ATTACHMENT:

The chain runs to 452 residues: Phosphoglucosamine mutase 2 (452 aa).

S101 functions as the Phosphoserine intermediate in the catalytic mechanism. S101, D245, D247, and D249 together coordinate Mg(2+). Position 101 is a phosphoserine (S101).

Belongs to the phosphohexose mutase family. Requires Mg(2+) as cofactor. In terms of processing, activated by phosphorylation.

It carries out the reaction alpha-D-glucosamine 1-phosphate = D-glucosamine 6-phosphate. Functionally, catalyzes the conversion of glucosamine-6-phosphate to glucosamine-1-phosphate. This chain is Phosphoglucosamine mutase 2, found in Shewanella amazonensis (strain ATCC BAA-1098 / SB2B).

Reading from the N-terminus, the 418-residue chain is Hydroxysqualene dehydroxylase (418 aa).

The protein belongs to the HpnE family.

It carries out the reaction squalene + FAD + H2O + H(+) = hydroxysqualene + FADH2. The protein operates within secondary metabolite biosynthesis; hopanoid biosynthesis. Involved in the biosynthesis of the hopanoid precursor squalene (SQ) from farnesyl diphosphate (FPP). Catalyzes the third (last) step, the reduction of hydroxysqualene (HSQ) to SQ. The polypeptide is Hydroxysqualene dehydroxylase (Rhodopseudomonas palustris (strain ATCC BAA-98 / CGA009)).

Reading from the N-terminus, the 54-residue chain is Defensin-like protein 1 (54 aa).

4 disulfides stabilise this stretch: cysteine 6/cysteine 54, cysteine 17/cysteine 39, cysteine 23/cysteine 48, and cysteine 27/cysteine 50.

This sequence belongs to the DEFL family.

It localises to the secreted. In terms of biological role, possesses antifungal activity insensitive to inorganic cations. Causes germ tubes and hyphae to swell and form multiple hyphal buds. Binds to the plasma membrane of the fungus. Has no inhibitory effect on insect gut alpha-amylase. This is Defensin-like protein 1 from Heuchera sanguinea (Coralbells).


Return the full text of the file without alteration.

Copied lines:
The chain runs to 452 residues: Phosphoglucosamine mutase 2 (452 aa).

S101 functions as the Phosphoserine intermediate in the catalytic mechanism. S101, D245, D247, and D249 together coordinate Mg(2+). Position 101 is a phosphoserine (S101).

Belongs to the phosphohexose mutase family. Requires Mg(2+) as cofactor. In terms of processing, activated by phosphorylation.

It carries out the reaction alpha-D-glucosamine 1-phosphate = D-glucosamine 6-phosphate. Functionally, catalyzes the conversion of glucosamine-6-phosphate to glucosamine-1-phosphate. This chain is Phosphoglucosamine mutase 2, found in Shewanella amazonensis (strain ATCC BAA-1098 / SB2B).

Reading from the N-terminus, the 418-residue chain is Hydroxysqualene dehydroxylase (418 aa).

The protein belongs to the HpnE family.

It carries out the reaction squalene + FAD + H2O + H(+) = hydroxysqualene + FADH2. The protein operates within secondary metabolite biosynthesis; hopanoid biosynthesis. Involved in the biosynthesis of the hopanoid precursor squalene (SQ) from farnesyl diphosphate (FPP). Catalyzes the third (last) step, the reduction of hydroxysqualene (HSQ) to SQ. The polypeptide is Hydroxysqualene dehydroxylase (Rhodopseudomonas palustris (strain ATCC BAA-98 / CGA009)).

Reading from the N-terminus, the 54-residue chain is Defensin-like protein 1 (54 aa).

4 disulfides stabilise this stretch: cysteine 6/cysteine 54, cysteine 17/cysteine 39, cysteine 23/cysteine 48, and cysteine 27/cysteine 50.

This sequence belongs to the DEFL family.

It localises to the secreted. In terms of biological role, possesses antifungal activity insensitive to inorganic cations. Causes germ tubes and hyphae to swell and form multiple hyphal buds. Binds to the plasma membrane of the fungus. Has no inhibitory effect on insect gut alpha-amylase. This is Defensin-like protein 1 from Heuchera sanguinea (Coralbells).